So how do you stand out?

With a sexy headline.

That could mean an enticing promise of a specific benefit for the job seeker:

Or it could mean asking a question that demands a positive response:

And if you want to get dangerously close to appearing like a warm human being, you could even try injecting a little fun and personality:

If you want your job advert to get noticed by bright people with plenty to offer, you need to write a headline that’s irresistible.

And sadly, just about every job advert headline out there is completely and utterly resistible. It took me hours to find a headline that contained any fun or personality at all.

 

Put the best bits first

Any serious job seeker is probably scouring through dozens of job adverts a day.

And that means they’re probably ready to move on to the next one before they get to the end of yours.

So what’s the solution?

Hook ‘em from the start.

1.   Don’t start your job advert with a company bio

If someone clicked on your advert, it’s because they want to know more about the job.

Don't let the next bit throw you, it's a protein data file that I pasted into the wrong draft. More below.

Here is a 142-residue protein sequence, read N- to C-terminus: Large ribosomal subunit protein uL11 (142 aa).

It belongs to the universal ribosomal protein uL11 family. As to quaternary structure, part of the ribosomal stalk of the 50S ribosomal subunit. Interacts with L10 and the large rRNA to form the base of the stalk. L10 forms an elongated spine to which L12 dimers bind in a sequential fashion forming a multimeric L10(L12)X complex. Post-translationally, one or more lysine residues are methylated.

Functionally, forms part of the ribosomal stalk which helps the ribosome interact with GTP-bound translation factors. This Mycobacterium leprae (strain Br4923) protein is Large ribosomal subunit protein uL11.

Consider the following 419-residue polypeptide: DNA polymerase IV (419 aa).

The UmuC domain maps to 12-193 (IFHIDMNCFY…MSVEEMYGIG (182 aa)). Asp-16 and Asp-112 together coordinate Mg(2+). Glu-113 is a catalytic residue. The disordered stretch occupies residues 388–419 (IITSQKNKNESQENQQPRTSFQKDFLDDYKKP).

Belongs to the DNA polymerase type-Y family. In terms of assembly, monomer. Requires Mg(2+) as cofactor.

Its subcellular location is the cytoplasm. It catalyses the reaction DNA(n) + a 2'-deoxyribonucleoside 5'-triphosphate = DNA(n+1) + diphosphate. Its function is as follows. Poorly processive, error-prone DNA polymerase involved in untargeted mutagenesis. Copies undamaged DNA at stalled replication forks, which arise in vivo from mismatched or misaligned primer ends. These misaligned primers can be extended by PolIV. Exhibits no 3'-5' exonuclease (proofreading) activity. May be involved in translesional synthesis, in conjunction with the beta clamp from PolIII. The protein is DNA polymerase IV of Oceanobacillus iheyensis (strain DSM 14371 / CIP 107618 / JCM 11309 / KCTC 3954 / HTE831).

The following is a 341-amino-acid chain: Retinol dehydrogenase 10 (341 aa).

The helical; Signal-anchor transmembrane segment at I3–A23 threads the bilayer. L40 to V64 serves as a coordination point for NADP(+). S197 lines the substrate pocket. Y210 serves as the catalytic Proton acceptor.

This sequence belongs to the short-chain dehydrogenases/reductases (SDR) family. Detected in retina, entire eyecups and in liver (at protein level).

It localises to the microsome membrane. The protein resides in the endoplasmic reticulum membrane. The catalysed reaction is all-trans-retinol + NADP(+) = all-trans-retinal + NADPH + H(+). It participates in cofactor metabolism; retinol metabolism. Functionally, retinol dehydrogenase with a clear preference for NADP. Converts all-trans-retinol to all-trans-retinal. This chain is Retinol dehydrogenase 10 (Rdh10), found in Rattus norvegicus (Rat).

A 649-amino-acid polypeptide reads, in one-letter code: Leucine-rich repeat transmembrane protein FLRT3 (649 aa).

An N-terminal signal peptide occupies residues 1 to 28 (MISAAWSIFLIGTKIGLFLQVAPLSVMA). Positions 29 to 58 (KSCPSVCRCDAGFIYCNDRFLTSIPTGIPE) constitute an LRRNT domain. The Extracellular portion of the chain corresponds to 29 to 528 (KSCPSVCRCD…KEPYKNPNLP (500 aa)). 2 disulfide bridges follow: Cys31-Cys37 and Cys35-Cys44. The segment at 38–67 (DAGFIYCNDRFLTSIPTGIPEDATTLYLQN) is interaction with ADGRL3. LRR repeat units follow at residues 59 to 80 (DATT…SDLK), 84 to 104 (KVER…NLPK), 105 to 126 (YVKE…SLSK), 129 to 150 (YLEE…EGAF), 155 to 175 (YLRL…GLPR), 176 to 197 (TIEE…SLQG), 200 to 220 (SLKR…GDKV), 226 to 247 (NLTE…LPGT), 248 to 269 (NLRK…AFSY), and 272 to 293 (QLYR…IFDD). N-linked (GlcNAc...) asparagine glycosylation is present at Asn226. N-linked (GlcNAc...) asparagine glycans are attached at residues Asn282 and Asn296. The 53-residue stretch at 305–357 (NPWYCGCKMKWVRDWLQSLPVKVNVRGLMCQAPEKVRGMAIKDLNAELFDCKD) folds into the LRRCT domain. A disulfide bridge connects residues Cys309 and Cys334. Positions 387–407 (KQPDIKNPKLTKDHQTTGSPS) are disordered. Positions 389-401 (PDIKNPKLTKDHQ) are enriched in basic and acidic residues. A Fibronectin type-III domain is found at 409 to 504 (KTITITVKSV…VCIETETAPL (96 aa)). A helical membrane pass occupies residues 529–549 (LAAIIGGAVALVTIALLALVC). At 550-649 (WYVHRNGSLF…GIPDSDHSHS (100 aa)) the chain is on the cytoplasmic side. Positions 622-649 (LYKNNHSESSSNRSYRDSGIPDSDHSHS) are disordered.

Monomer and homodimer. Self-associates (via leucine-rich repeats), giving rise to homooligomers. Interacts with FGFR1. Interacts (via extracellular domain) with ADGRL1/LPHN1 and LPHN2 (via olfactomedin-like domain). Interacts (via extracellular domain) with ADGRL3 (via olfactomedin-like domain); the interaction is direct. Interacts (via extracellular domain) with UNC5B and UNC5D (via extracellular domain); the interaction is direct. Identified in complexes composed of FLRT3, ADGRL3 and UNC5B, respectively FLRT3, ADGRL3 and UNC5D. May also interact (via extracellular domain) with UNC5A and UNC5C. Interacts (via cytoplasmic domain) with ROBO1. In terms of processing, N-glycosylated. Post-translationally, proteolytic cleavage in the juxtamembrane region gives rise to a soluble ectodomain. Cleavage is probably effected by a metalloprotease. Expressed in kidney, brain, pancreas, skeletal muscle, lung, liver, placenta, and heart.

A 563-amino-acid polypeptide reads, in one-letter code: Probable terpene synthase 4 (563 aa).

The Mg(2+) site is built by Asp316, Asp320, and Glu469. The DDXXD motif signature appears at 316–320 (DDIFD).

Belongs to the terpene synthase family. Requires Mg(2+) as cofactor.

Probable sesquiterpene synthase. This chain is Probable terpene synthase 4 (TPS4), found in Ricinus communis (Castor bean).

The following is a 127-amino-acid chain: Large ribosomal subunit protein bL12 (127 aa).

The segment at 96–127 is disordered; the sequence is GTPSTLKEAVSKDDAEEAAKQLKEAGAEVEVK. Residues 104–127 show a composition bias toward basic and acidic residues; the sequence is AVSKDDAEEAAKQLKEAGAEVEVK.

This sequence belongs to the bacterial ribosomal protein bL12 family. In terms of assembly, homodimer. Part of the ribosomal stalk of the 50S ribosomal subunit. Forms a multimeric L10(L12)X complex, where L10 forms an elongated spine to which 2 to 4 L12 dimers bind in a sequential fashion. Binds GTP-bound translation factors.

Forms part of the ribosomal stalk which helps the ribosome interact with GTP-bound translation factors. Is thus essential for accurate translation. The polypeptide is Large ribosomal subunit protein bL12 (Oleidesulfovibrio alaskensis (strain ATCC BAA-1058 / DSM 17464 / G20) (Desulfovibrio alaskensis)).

They want to know why working for you would be awesome – not why your customers love you so much.

Instead, give your audience exactly what they’re looking for in the first few sentences:

2.   Squeeze in some benefits as early as possible

After trawling through hundreds of awful job adverts just to find a few glimmers of hope to use as examples, it’s a rare treat to find a pure beauty like this one:

It’s magnificent.

It’s a dense composition of benefits for the job-hunter, and almost nothing else. And the image you see is the entire job advert.

There’s no waffle about the company and its achievements. No stuffy nonsense about ‘motivated self-starters with the passion and drive to hit targets and achieve excellence’.

In just 150 words, they’ve offered a salary, a home, free language lessons, a short working week, ongoing training, and paid overtime.

And the real kicker?

A refund on your plane ticket.

If you ever wanted to see a shining example of how to sell a job to a human, this is it.

3.   Ask questions to make the right person say ‘yes’

Do you prefer job ads that get to the point?

Would you read something that felt like it spoke to you?